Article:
File Import and Conversion
By default, JuiceFS stores files in blocks and separates metadata from data. This storage format and separation architecture enable JuiceFS to be a high-performance and strongly consistent file system.
However, in some rare scenarios, users prefer to store original files directly in object storage, allowing the files in object storage to be separated from JuiceFS metadata usage. Alternatively, they may want to directly import a large number of existing files from object storage into JuiceFS, enabling them to be accessed via POSIX and benefit from JuiceFS' powerful caching capabilities. Storing complete files in object storage and using them in JuiceFS is referred to as the "compatible format," distinguishing it from the default "optimized format."
Starting from version 5.0, JuiceFS has significantly improved support for the compatible format, providing the following features to meet the aforementioned requirements:
- The import feature for object storage, also known as the
juicefs importcommand. This command has been available for some time, but starting from version 5.0, imported files support read caching as well.
- The convert feature, which reassembles optimized-format blocks in JuiceFS back to original files and uploads them to object storage. This allows you to directly access the original files in object storage, with caching support.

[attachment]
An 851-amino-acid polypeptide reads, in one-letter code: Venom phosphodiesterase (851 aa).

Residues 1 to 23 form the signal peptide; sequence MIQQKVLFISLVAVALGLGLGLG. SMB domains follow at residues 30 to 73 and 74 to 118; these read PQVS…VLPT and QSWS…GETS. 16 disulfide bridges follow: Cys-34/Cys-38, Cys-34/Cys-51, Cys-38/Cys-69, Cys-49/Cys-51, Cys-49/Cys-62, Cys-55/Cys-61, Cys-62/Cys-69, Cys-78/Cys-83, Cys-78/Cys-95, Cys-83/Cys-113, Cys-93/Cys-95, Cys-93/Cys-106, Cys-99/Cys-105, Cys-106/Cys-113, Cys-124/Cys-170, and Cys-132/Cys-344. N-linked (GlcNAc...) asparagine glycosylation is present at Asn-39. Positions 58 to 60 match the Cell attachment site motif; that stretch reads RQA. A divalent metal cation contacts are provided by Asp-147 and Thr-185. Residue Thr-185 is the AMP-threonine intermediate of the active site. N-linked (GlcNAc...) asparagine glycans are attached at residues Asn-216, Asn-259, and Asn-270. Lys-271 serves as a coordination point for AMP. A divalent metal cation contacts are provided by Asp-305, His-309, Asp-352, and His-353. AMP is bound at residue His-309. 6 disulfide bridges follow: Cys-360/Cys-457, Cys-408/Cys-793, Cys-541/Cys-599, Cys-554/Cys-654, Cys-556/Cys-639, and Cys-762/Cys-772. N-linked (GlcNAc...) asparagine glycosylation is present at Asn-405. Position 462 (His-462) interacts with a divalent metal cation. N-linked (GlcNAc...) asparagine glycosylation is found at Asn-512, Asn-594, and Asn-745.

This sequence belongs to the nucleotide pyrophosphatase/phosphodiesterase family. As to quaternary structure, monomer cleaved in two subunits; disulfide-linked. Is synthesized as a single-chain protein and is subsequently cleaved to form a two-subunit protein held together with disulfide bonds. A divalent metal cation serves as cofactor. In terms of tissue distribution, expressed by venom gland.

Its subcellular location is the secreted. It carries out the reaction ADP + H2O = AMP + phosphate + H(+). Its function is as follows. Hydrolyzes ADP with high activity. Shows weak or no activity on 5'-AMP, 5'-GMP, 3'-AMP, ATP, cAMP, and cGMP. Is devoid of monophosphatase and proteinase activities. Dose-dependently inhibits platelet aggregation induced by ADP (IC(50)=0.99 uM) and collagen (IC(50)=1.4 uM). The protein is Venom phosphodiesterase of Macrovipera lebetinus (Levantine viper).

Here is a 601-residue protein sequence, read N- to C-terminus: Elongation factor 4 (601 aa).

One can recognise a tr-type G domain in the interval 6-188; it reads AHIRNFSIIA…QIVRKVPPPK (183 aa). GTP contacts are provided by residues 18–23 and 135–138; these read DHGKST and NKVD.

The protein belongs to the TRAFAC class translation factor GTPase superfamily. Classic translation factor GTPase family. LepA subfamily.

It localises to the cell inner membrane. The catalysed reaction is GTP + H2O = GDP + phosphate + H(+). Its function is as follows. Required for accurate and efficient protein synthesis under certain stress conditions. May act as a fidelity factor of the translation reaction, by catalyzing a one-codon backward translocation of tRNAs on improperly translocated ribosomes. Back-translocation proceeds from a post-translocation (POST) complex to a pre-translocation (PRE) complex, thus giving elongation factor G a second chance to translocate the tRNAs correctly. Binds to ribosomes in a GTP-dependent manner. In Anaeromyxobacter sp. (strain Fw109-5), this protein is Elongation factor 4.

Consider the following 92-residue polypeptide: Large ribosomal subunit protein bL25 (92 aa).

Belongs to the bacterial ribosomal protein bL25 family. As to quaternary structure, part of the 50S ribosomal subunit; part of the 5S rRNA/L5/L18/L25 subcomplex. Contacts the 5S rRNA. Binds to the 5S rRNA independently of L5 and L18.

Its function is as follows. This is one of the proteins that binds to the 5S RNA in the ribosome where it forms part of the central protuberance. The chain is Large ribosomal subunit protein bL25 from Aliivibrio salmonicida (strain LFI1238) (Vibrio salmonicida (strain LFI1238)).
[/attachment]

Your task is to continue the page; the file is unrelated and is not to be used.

When the convert feature is enabled, files are converted into complete files and stored in object storage after a specified period.
Typical use cases
Files are initially written by JuiceFS, but later needed to be directly accessed from object storage to integrate with cloud ecosystems. The emphasis is on directly access here, because JuiceFS itself does provide S3 API through S3 Gateway, if you just need to provide S3 API for your file system, use our S3 Gateway instead.
Utilize the archiving capabilities of object storage to archive cold data. The archived data can be taken out and accessed without JuiceFS metadata.
Still, the emphasis is on use without JuiceFS metadata, because JuiceFS natively supports separation of cold and hot data, simply use
--storage-classto specify a storage class, which is much simpler.
Compliance with data regulations that require files to be stored in its original intact format.
Other scenarios that demand data be separated from JuiceFS metadata, and can be taken out to use without JuiceFS.
Forbidden use cases
Convert is a experimental feature designed for some very special occasions, if your use case isn't listed above, you should never use this feature because it poses some important limitations on the file system (for example, converted files are read-only), continue to the below section to learn more.